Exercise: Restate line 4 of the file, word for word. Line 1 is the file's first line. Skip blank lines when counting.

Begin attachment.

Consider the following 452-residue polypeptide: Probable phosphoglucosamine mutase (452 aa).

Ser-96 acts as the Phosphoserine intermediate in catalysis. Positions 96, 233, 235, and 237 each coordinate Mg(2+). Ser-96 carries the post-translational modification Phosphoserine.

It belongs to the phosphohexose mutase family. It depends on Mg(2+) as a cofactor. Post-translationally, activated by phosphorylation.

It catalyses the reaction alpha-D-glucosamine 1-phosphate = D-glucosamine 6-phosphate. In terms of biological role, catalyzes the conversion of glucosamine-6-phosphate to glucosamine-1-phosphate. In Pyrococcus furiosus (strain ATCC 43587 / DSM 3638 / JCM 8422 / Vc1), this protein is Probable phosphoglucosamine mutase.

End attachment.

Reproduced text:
It catalyses the reaction alpha-D-glucosamine 1-phosphate = D-glucosamine 6-phosphate. In terms of biological role, catalyzes the conversion of glucosamine-6-phosphate to glucosamine-1-phosphate. In Pyrococcus furiosus (strain ATCC 43587 / DSM 3638 / JCM 8422 / Vc1), this protein is Probable phosphoglucosamine mutase.